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PM News Brief: Gender Marker Decision, Farm To Fork Program & Women Owned Businesses

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Sonja Hutson
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KUER
The Utah Supreme Court ruled Thursday morning that judges must grant requests to change gender markers on birth certificates. This story and more in Thursday evening's news brief.

Thursday evening, May 6, 2021

State

Utah Supreme Court Grants Huge Victory For Transgender Community

The Utah Supreme Court ruled Thursday morning that judges must grant requests to change gender markers on birth certificates. It’s a huge victory for transgender rights in the state. Transgender activist Sue Robbins said having a marker on official documents that matches your identity can be a matter of safety. "It can prevent us from being outed when we don't want to be outed. That's very important in how we get around through life and avoid discrimination and potentially marginalization," Robbins said. — Sonja Hutson

Angela Dunn Holds Last COVID-19 Presser As State Epidemiologist

Dr. Angela Dunn gave her last COVID-19 update as Utah’s epidemiologist Thursday. She said the good news is the state’s weekly average for COVID-19 cases was down. The most important next step, Dunn said, is vaccinating people ages 12 to 15 once the Pfizer shot is approved for them. She said that could happen as early as next week. Utah Gov. Spencer Cox thanked Dunn for her service as she leaves the state health department to head up Salt Lake County’s. Read the full story. Emily Means

Utah Incentivizing Schools To Buy Homegrown Food

Utah’s State Board of Education announced a new program Thursday to support farmers and provide healthy meals in schools. The board is partnering with the state’s Department of Agriculture and Food. Together, they will give out $250,000 for the farm to fork program. The goal is to incentivize schools to buy Utah grown, unprocessed foods. The state will then reimburse schools as part of their meal funding. Officials said 10 other states already have similar programs. The education board said districts serve over 88 million snacks and meals to children each year. — Ross Terrell

Utah Launches Virtual Directory For Women Owned Companies

A new virtual directory for women owned businesses in Utah launched Thursday. The Women’s Business Center of Utah said the pandemic has disproportionately affected women-owned companies. They said this new tool will help support them. Funding for the directory came from federal COVID relief dollars. The group said any home-based, online, brick and mortar or side business owned by women can be included in listings. People can go to UtahWomenOwned.com to search the directory. — Ross Terrell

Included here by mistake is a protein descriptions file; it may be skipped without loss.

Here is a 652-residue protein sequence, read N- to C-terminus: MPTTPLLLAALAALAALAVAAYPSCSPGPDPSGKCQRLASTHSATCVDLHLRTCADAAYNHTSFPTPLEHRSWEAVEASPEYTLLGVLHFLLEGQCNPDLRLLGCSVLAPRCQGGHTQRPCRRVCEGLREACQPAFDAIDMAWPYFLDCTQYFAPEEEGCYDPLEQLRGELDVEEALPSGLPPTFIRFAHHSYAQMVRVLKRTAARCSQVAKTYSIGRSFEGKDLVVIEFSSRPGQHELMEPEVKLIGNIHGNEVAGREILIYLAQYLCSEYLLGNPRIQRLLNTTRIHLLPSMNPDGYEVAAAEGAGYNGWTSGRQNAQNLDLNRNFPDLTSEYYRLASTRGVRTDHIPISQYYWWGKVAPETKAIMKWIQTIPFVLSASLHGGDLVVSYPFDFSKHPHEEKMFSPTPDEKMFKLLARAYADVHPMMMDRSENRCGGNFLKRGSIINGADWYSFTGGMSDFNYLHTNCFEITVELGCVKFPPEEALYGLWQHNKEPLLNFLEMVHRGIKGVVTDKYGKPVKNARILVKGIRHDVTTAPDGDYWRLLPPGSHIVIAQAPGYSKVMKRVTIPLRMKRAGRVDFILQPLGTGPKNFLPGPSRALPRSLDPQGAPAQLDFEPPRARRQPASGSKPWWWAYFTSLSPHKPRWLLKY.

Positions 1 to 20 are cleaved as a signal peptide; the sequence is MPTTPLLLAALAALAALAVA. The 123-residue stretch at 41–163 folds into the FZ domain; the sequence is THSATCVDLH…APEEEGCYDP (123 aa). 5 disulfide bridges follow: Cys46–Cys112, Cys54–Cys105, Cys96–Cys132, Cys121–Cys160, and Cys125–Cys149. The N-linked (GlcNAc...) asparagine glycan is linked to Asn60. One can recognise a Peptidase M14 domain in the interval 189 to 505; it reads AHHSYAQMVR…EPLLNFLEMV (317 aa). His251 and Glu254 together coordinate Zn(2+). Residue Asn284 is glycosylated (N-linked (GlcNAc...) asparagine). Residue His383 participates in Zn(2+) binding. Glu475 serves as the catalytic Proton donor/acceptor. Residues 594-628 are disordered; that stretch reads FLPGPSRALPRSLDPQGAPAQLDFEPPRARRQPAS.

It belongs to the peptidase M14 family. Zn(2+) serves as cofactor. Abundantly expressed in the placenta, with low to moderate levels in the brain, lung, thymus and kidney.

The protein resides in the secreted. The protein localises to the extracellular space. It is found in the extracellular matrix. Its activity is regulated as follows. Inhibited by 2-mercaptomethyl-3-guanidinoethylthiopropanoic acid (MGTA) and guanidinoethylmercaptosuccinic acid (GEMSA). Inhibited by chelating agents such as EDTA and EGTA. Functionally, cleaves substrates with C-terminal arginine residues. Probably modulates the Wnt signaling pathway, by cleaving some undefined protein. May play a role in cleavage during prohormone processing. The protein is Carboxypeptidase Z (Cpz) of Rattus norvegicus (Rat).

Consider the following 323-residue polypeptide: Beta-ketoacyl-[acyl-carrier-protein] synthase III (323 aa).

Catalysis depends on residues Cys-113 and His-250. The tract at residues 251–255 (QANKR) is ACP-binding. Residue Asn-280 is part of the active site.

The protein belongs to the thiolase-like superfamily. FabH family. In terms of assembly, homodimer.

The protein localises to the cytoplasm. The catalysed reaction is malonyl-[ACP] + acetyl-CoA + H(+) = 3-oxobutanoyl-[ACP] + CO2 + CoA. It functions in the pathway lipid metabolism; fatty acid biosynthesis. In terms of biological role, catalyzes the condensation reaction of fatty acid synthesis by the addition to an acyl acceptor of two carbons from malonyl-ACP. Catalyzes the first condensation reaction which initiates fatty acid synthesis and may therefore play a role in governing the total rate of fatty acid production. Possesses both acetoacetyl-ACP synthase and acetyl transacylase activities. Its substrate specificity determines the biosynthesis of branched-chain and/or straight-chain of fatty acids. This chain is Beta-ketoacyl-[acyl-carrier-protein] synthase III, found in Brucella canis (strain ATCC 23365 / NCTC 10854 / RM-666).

Region/Nation

Rep. John Curtis Asking For National Wildfire Funding

Rep. John Curtis, R-UT, is asking for “robust funding” to fight wildfires across the country this year. Curtis is part of the Bipartisan Wildfire Caucus in Congress. He and other members sent a letter to the House Subcommittee on Interior and Environment. They outlined the impact of last year’s historic wildfire season. It was the third most expensive season on record — to the tune of $16.5 billion in damages nationwide. They said money should be spent on things like fuel management, forest restoration and wildland firefighters. Across the West, fire agencies are warning that 2021 will be another devastating wildfire season. — Elaine Clark

New Survey Looks At More Causes Behind Vaccine Hesitancy

Vaccine hesitancy is decreasing among Republicans, according to a new Kaiser Family Foundation survey. Meanwhile, people of color still don’t have the resources they need to make informed decisions about getting the shot. For example, the survey found Black and Hispanic adults are concerned about missing work from the side effects, paying out-of-pocket for the free vaccine or finding a reputable clinic to get the vaccine. — Robyn Vincent, Mountain West News Bureau

Conservation Group Pushes Back Against Idaho Wolf Legislation

The Center for Biological Diversity is asking the federal government to cut off millions of dollars in funding to Idaho. It’s a reaction to legislation there that could lead to 90% of the state’s wolves being killed. The conservation group said states may be deemed ineligible to receive federal wildlife restoration money if they’ve approved legislation that goes against conservation goals. Idaho’s bill is backed by the agriculture industry. It allows the state to hire private contractors to kill wolves and opens up ways the predators can be hunted. — Associated Press

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